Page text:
TED Conversations

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Decisions? Choices? Alternatives? Too little information? Too much information? Just how do we decide? Facing a decision? Share here.

Similar Challenges @ similar times. Identical choices to face @ identical places. Everything from what college major to choose; to when, if, & to whom you should marry; to have kids? Yes/no? How do I prepare for a future when I don't get anything -- but old? We all face similar challenges; all the time; every day of our lives. Why not share? Here!

TED has 14 talks on how to make Good Decisions. So far, I've seen talks that cover issues with marketing, healthcare, and major economic decisions involving how to improve life for all people everywhere.

If you had 50 Billion dollars, what global problems would you solve first? Economic Analysis gives a surprising set of priorities. And Global Warming is way down the list as far as "Bang for the Buck" is concerned.

Dan Gilbert says that YES we CAN synthesize our own happiness and we do so every day inside our own brains. And drugs have nothing to do with it. Also Professor Gilbert gives a more complex talk on why we make bad decisions. It would seem that we can blame evolution for that one.

Choices are hard to make. Important choices can be terrifying. We've all felt the same way when we had to choose & then face up to unintended consequences in Life! Choices-in-life? We all face 'em. Share here.


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  • Jun 9 2013: Juan,
    if there's one thing that binds us all, it's that our lives are full of these paths we take, that have led us to this point in time. Our emotions often play a big role in choosing a path, sometimes a path is chosen for us, sometimes we leave the paths for what they are and just stay put.
    A friend of mine, who is an inspirational speaker, once told me to "take advantage of your crossroads". Since then, the paths I thought were going straight ahead of me, possibly with a fork or two in them, are literally strewn with crossroads, each one as unknown and utterly exciting as the one previously.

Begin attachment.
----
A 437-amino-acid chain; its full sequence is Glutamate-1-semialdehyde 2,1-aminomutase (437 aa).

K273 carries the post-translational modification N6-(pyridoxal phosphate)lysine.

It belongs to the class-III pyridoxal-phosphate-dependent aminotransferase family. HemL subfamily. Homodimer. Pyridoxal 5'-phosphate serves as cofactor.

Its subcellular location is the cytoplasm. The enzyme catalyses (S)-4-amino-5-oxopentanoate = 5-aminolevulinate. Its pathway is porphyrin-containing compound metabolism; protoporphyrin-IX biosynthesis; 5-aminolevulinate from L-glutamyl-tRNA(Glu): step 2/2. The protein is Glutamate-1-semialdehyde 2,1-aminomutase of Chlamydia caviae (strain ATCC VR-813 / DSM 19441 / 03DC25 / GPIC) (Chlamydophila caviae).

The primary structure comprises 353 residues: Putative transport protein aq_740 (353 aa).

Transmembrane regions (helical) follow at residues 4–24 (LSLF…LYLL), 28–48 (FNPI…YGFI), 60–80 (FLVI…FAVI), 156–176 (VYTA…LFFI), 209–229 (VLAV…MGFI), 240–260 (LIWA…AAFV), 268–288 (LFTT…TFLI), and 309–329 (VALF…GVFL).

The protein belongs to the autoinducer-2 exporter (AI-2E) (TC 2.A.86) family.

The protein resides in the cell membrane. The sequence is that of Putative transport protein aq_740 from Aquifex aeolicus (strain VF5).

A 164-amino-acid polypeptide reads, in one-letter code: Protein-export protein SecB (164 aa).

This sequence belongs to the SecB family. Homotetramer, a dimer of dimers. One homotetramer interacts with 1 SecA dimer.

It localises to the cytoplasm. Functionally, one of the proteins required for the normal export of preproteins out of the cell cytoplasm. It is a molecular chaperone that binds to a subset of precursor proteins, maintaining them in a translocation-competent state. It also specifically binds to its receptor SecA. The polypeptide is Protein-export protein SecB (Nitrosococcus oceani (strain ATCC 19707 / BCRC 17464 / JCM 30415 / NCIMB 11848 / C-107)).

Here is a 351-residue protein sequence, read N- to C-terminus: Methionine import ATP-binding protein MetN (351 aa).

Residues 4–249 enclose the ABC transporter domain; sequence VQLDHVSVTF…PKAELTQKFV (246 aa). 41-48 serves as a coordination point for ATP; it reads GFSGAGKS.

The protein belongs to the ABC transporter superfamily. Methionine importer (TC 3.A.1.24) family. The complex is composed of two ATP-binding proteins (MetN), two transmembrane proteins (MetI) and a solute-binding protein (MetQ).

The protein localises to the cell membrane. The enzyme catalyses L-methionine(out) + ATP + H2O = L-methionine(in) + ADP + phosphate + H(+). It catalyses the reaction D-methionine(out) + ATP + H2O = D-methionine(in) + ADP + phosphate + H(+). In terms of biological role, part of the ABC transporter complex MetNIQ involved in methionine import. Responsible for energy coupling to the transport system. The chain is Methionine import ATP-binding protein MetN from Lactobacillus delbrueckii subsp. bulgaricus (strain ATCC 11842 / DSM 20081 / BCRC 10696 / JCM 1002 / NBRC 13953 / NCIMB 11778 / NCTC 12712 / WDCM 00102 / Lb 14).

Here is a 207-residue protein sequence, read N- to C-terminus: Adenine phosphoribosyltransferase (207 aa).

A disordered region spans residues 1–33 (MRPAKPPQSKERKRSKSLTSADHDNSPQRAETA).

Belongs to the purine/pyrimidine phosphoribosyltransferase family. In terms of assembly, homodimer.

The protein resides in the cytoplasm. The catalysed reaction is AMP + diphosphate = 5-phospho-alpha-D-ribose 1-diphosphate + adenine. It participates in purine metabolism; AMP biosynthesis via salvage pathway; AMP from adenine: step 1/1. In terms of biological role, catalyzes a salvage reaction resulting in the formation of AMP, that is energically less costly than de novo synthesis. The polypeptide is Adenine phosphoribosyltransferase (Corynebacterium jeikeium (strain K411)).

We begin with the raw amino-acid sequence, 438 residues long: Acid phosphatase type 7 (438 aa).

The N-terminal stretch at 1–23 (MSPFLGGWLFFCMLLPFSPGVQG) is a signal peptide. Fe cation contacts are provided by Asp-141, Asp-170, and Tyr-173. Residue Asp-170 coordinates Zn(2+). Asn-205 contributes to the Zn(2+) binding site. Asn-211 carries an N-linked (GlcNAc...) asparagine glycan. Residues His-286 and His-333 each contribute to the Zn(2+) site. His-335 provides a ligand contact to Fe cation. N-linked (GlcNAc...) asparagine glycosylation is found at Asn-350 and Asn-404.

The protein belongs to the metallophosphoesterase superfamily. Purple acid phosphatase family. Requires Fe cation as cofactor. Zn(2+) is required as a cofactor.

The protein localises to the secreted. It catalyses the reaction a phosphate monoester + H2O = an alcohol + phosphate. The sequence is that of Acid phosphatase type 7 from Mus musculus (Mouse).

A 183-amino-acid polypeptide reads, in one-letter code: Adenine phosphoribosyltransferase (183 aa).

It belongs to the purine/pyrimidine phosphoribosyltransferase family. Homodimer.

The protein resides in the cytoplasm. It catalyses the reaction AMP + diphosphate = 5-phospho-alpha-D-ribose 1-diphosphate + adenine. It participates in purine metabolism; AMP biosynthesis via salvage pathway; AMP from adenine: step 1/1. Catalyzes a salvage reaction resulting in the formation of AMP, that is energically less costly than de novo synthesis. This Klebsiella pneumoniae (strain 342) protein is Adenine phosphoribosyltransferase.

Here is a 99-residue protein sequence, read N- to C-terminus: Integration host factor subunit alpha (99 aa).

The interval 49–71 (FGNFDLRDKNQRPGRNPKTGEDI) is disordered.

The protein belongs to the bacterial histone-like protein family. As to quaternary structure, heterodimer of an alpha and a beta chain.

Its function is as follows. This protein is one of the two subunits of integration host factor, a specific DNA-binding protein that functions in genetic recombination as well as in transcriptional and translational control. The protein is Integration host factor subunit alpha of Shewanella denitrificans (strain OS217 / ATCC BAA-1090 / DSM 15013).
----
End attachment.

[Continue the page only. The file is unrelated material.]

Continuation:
As someone with really no concept of regret, my decision-making has always been pretty impulsive. Now, as a Mom, a wife, and an official grown-up, most decisions are done in the team, but those crossroads are always out there to explore., not just for me, but for all four of us.
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      • Jun 10 2013: Oh, the innocence of the classic film industry...! Life imitating art, imitating life. All the world's a stage.
        This convo is related to some extent to Questions First's, "Why are we afraid to make mistakes"?

        When the choices presented before us are too overwhelming, we can get flustered, worried about where that path may lead us, and fear takes over, clouding our judgement.
        But I am convinced, if we allow fear to rule our decisions, we will get exactly nowhere.

        Conscious decision-making, in full awareness of the consequences/benefits, and no regrets is how I decide to live.

        All the best to you to, Juan!
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          Jun 10 2013: Thanks for the link. And thank you for your wonderful contributions to TED. TED is one of the most valued and valuable sources of information on the internet. And you should be quite proud to be part of that. I know that w/the right skill set, I would be very proud and even honored to contribute to TED. Thank you for helping make TED possible.